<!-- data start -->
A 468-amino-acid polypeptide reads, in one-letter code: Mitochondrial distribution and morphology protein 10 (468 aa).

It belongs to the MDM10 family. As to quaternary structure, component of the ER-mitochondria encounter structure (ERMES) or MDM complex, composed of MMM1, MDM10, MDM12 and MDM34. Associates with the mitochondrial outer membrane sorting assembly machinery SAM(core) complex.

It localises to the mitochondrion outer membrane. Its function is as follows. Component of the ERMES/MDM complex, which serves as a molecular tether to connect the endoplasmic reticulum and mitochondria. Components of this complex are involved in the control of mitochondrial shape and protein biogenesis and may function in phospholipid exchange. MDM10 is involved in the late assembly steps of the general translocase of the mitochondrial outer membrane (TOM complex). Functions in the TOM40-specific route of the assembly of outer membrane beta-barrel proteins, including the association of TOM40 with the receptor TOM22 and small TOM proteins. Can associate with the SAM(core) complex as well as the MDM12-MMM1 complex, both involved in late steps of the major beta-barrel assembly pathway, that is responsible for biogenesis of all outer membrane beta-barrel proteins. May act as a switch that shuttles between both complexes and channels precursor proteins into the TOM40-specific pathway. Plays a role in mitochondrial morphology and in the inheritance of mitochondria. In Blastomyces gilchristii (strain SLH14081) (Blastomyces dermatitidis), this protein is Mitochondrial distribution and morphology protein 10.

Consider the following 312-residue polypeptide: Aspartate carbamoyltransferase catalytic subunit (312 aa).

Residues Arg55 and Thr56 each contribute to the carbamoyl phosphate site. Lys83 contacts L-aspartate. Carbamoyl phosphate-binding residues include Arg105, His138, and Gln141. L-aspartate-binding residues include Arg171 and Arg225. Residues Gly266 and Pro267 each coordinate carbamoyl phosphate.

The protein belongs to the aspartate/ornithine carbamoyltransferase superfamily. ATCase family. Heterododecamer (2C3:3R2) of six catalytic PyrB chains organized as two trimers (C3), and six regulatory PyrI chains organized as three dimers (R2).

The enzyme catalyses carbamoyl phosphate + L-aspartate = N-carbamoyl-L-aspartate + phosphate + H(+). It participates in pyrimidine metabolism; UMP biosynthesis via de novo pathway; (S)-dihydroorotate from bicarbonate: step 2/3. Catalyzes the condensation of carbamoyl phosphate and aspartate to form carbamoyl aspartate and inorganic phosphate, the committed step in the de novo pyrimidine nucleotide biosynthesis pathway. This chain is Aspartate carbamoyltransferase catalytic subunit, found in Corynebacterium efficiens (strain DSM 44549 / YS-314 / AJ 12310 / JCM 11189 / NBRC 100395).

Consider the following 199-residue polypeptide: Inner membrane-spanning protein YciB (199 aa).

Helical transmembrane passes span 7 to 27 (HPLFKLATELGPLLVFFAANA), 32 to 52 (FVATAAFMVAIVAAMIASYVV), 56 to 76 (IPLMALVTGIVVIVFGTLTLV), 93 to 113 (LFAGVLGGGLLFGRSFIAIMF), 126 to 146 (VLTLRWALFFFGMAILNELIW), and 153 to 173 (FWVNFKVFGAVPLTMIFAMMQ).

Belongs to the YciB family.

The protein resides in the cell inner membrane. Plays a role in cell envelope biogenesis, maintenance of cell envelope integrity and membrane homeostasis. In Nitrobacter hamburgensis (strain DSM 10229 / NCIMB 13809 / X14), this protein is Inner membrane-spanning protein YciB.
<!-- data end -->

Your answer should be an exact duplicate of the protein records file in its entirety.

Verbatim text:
A 468-amino-acid polypeptide reads, in one-letter code: Mitochondrial distribution and morphology protein 10 (468 aa).

It belongs to the MDM10 family. As to quaternary structure, component of the ER-mitochondria encounter structure (ERMES) or MDM complex, composed of MMM1, MDM10, MDM12 and MDM34. Associates with the mitochondrial outer membrane sorting assembly machinery SAM(core) complex.

It localises to the mitochondrion outer membrane. Its function is as follows. Component of the ERMES/MDM complex, which serves as a molecular tether to connect the endoplasmic reticulum and mitochondria. Components of this complex are involved in the control of mitochondrial shape and protein biogenesis and may function in phospholipid exchange. MDM10 is involved in the late assembly steps of the general translocase of the mitochondrial outer membrane (TOM complex). Functions in the TOM40-specific route of the assembly of outer membrane beta-barrel proteins, including the association of TOM40 with the receptor TOM22 and small TOM proteins. Can associate with the SAM(core) complex as well as the MDM12-MMM1 complex, both involved in late steps of the major beta-barrel assembly pathway, that is responsible for biogenesis of all outer membrane beta-barrel proteins. May act as a switch that shuttles between both complexes and channels precursor proteins into the TOM40-specific pathway. Plays a role in mitochondrial morphology and in the inheritance of mitochondria. In Blastomyces gilchristii (strain SLH14081) (Blastomyces dermatitidis), this protein is Mitochondrial distribution and morphology protein 10.

Consider the following 312-residue polypeptide: Aspartate carbamoyltransferase catalytic subunit (312 aa).

Residues Arg55 and Thr56 each contribute to the carbamoyl phosphate site. Lys83 contacts L-aspartate. Carbamoyl phosphate-binding residues include Arg105, His138, and Gln141. L-aspartate-binding residues include Arg171 and Arg225. Residues Gly266 and Pro267 each coordinate carbamoyl phosphate.

The protein belongs to the aspartate/ornithine carbamoyltransferase superfamily. ATCase family. Heterododecamer (2C3:3R2) of six catalytic PyrB chains organized as two trimers (C3), and six regulatory PyrI chains organized as three dimers (R2).

The enzyme catalyses carbamoyl phosphate + L-aspartate = N-carbamoyl-L-aspartate + phosphate + H(+). It participates in pyrimidine metabolism; UMP biosynthesis via de novo pathway; (S)-dihydroorotate from bicarbonate: step 2/3. Catalyzes the condensation of carbamoyl phosphate and aspartate to form carbamoyl aspartate and inorganic phosphate, the committed step in the de novo pyrimidine nucleotide biosynthesis pathway. This chain is Aspartate carbamoyltransferase catalytic subunit, found in Corynebacterium efficiens (strain DSM 44549 / YS-314 / AJ 12310 / JCM 11189 / NBRC 100395).

Consider the following 199-residue polypeptide: Inner membrane-spanning protein YciB (199 aa).

Helical transmembrane passes span 7 to 27 (HPLFKLATELGPLLVFFAANA), 32 to 52 (FVATAAFMVAIVAAMIASYVV), 56 to 76 (IPLMALVTGIVVIVFGTLTLV), 93 to 113 (LFAGVLGGGLLFGRSFIAIMF), 126 to 146 (VLTLRWALFFFGMAILNELIW), and 153 to 173 (FWVNFKVFGAVPLTMIFAMMQ).

Belongs to the YciB family.

The protein resides in the cell inner membrane. Plays a role in cell envelope biogenesis, maintenance of cell envelope integrity and membrane homeostasis. In Nitrobacter hamburgensis (strain DSM 10229 / NCIMB 13809 / X14), this protein is Inner membrane-spanning protein YciB.